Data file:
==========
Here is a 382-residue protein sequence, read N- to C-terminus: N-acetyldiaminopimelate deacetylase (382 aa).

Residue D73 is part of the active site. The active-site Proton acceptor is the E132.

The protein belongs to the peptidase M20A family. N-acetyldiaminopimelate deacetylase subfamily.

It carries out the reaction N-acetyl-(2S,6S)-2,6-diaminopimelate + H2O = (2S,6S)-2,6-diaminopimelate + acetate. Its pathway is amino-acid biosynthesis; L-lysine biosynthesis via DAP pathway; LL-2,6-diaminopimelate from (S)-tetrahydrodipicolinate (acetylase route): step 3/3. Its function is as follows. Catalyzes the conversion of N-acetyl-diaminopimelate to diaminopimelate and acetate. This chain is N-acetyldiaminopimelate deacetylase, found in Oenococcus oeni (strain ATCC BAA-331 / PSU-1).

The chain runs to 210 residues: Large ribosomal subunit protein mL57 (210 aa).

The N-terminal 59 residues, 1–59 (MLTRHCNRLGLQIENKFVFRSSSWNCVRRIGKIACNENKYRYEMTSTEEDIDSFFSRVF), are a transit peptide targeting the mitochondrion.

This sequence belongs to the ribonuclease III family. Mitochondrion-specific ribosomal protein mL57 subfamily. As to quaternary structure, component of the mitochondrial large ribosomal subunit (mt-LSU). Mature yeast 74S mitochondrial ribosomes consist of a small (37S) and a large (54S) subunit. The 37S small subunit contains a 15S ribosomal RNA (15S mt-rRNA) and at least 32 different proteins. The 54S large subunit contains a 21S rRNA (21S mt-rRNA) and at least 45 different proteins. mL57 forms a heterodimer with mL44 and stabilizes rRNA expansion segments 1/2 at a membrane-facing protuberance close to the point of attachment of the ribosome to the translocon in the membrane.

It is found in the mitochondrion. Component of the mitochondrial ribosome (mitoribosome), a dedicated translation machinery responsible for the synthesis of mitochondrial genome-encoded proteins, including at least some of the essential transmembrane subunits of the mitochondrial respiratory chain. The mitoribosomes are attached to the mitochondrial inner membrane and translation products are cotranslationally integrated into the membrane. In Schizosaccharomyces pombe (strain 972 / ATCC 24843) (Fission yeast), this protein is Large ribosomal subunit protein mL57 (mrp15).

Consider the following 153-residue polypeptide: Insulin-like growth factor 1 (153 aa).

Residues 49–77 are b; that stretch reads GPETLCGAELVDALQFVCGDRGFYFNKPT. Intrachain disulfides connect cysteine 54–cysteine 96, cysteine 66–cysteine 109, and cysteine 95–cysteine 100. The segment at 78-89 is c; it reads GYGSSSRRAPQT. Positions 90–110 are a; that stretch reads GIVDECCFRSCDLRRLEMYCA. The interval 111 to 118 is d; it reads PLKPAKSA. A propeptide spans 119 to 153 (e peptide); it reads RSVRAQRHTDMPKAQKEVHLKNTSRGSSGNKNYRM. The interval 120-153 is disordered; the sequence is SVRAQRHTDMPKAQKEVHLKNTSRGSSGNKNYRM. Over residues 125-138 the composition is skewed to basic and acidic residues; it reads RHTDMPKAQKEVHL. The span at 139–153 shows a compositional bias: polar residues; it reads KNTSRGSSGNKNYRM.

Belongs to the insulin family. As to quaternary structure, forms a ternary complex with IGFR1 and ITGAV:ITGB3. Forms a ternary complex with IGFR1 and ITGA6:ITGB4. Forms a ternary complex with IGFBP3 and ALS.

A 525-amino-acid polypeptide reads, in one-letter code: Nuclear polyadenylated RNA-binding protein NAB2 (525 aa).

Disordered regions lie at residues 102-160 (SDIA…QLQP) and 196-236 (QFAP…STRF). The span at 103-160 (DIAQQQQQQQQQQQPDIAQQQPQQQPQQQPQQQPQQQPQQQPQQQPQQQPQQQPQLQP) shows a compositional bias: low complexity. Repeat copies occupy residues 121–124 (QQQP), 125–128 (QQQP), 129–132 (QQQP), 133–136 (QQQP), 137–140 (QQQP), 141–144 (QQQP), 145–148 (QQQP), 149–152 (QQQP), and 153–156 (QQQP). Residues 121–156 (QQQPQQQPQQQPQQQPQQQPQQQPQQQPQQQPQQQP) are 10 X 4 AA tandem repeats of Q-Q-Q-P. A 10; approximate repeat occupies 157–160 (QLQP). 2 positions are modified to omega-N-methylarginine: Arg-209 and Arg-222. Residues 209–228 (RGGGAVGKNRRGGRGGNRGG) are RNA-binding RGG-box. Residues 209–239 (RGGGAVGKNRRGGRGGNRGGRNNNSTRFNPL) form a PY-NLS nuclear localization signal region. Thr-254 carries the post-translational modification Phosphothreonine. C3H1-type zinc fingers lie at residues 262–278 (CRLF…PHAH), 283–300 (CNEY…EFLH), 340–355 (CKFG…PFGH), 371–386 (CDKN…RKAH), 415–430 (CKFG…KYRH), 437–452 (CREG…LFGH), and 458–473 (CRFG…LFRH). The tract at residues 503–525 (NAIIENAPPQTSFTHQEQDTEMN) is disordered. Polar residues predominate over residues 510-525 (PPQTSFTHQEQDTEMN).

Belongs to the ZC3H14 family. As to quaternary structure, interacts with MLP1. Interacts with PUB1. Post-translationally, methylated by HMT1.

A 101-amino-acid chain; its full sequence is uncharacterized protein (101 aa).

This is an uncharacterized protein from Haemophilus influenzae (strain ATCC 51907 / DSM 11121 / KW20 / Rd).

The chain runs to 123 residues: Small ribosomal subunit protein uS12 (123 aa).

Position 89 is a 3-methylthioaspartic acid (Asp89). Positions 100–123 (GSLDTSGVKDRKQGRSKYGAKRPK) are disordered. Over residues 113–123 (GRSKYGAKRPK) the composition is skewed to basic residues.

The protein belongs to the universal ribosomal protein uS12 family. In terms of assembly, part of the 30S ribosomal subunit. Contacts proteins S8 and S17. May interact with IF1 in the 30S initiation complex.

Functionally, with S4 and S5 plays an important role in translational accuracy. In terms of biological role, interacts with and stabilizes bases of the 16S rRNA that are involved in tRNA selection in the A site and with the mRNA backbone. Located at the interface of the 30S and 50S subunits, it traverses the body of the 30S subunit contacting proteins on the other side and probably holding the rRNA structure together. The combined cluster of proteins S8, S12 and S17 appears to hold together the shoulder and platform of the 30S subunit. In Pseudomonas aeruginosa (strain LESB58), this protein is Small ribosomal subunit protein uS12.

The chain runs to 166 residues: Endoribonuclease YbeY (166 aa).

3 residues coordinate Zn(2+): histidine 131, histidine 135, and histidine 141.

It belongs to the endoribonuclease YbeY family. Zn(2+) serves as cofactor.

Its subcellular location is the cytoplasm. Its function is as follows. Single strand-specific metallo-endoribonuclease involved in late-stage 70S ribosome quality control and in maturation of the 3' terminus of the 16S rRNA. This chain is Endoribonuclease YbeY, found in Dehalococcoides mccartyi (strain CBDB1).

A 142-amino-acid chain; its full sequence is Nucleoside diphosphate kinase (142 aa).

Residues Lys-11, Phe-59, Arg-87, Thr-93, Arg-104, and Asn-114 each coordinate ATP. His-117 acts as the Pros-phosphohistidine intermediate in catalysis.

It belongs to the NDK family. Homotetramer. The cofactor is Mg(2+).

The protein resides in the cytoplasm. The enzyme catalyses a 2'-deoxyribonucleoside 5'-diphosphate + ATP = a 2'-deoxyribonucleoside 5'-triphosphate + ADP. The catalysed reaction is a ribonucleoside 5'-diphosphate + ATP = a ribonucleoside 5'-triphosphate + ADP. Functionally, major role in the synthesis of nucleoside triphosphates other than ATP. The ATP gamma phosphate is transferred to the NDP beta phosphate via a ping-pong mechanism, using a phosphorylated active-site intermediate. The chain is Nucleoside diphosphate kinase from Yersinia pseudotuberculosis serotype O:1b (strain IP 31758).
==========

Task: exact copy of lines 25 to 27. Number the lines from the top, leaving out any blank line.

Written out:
A 142-amino-acid chain; its full sequence is Nucleoside diphosphate kinase (142 aa).

Residues Lys-11, Phe-59, Arg-87, Thr-93, Arg-104, and Asn-114 each coordinate ATP. His-117 acts as the Pros-phosphohistidine intermediate in catalysis.

It belongs to the NDK family. Homotetramer. The cofactor is Mg(2+).